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Block structures, indirect addressing, and garbage collection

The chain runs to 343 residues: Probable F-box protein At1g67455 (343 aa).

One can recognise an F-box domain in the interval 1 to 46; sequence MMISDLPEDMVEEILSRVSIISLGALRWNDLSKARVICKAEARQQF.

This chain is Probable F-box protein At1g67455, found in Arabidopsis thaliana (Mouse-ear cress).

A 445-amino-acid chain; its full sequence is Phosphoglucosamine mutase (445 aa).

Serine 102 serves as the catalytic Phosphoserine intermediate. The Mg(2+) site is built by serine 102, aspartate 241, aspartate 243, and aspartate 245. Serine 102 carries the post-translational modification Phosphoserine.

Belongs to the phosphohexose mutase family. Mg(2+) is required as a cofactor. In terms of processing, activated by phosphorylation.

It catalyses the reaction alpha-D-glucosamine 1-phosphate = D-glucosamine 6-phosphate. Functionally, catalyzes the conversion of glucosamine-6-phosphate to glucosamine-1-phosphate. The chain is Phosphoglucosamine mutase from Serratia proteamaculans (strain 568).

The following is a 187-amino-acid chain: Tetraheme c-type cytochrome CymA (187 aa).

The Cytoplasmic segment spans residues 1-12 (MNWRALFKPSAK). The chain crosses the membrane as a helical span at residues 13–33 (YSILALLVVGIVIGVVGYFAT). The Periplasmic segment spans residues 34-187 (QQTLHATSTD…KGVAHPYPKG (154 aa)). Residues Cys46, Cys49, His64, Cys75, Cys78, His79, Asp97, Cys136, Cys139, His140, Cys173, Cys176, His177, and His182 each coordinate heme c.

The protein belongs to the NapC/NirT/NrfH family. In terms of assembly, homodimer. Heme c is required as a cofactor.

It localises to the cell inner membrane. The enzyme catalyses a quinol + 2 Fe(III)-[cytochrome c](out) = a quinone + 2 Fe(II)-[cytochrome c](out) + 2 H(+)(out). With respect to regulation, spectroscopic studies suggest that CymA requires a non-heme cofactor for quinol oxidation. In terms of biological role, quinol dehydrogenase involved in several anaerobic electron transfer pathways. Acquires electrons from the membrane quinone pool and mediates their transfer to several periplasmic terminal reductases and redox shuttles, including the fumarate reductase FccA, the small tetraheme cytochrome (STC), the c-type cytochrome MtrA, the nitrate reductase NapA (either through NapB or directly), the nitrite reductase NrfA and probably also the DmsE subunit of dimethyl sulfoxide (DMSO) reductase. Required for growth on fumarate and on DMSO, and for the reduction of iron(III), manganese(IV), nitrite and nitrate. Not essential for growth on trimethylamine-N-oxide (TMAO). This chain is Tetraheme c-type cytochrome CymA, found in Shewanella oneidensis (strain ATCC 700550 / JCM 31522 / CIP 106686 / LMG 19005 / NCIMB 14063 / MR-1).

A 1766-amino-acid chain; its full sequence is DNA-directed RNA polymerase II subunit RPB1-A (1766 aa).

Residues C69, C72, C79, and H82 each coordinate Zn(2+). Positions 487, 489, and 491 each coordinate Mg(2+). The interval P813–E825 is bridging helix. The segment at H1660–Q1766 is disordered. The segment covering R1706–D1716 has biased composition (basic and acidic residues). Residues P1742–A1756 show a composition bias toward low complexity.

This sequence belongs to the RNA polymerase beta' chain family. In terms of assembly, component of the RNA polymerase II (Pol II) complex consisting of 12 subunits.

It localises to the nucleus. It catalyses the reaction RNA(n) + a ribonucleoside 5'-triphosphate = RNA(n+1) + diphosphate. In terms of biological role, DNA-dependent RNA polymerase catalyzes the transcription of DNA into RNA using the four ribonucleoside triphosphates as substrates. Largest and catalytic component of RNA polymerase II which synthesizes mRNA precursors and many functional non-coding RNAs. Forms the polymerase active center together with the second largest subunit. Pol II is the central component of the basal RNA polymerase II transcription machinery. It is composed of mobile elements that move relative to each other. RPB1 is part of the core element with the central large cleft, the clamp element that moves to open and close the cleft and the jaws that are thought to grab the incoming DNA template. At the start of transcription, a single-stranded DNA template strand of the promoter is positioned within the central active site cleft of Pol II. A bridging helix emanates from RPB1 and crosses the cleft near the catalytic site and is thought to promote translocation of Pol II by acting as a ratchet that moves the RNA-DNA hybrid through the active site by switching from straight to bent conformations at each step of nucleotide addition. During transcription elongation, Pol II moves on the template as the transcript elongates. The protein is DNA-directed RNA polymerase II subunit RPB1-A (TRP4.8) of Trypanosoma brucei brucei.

Programming languages have included explicit or implicit block structures to provide a naming convenience for the programmer. However, when indirect addressing is used, as in SNOBOL, naming constraints may be introduced. Two modifications to SNOBOL are described, resulting in two desirable consequences: (1) naming constraints disappear even when there is indirect addressing within function definitions; and (2) there is a significant saving in the number of calls to the garbage collector, because some garbage is collected, at little expense, each time a function returns to its calling program. These modifications have been implemented as an extension to a SNOBOL dialect.

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